Opening Remarks – June, 27 2003

Opening Remarks – June, 27 2003

Item One: Write Three, Get None
Several weeks have passed since I sent THE LETTER (see my Opening Remarks from the June issue) to officials in Washington D. C., asking for clarification and support of frequent flyer rights with respect to potential bankruptcy and cessation of flights by an airline. Regrettably, there is still nothing to report. They are either taking my comments under serious consideration, or the letter has been filed in the “known loony” bin. But I’ll be patient and let you know about my efforts and progress.

While I’m reminded that the wheels of progress can turn slowly, I can’t help but wonder if I should have mentioned to them that I have a plaque in my office from the National Republican Congressional Committee for serving as a co-chair of the Committee’s Business Advisory Council (and I’m not even of the Republican persuasion). Heck, I donated to SaveSkymiles.com — I guess I could also donate to the President’s re-election committee.

Item Two: Fly Three, Get One Free
In this issue, we report on the eruption of “Fly Three, Get One Free” frequent flyer promotions. While the promotions aren’t necessarily unique, the feedback from some of the media is. I’ve done a few interviews on the topic, and each time the reporter has suggested these promotions aren’t that good. Then my good friend Joe Brancatelli joined the chorus, claiming that the United offer was phony, and that these promotions were an attempt to lure travelers into paying too much to earn the free flight.

To these people, I simply say, “Time for your next dose of Ritalin.” Sure, there is absolutely no way to fully justify flying these three flights simply to earn one free. In fact, when promotions similar to these were introduced in the early 90s, members could earn international free tickets with normal award redemption restrictions. But they are far from a “bad” deal. If you are already earning bonus miles for your flights, these promotions simply act as a tie-breaker.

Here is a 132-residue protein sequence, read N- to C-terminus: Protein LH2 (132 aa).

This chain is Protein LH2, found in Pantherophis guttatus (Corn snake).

Here’s the best and only way to look at these promotions for positive use: Fly your normal number of trips during the promotional period and enjoy whatever bonus miles you are earning. If you are lucky enough to earn this extra gift, thank the program(s) and enjoy.

To call these promotions rip-offs and phonies is unfair. Sure, the execution could have been better (too many special rules), but the concept is right.

Two airlines deserve special recognition — Alaska and Southwest. Rapid Rewards’ ongoing double credit for online booking promotion is still better than any of these, and Alaska Mileage Plan’s decision not to create a special class of award wins the day. If I was to go out of my way to fly the extra flight to qualify, it would be with Alaska.

I would warn programs that the borderline compulsive segregation of airfare-qualifying categories might backfire on them, and will very likely drive me and others to simpler programs. Promotions like the current “Fly Three, Fly Free,” but with few or no restrictions, are what powered programs in the early 90s. In fact, it might be said that those promotions contributed to the financial success enjoyed in the late 90s.

Item Three: Fly Three, Get One
In this interpretation, it’s about flying three airlines (Continental, Delta and Northwest) and getting one program. While I admit I did not think the current alliance among the three airlines would be approved by the Department of Transportation, and even lost a bet to the Marketing Director at Continental OnePass (I’m just hoping he doesn’t crave caviar at lunch), I have to say that this alliance is very pro-frequent flyer.

I will say for the record, however, that I’m very disappointed that the OnePass and WorldPerks programs caved in to this notion that Delta SkyMiles has to limit elite re-qualification mileage on cheap seats to .5 miles per mile flown. I was surprised that WorldPerks went along. For many years I’ve always felt they marched to their own drummer and often saw things a little differently. Bad dog. Bad, bad dog (with apologies to colleague Tim Winship).

Finally, many readers over the years have had their frequent flyer accounts or transactions red-flagged. Some of it was innocent, and some of it not so innocent. So, with respect to the popular Worst-Case Scenario books, this month we’ve mapped out the step-by-step instructions you should follow to ward off trouble.

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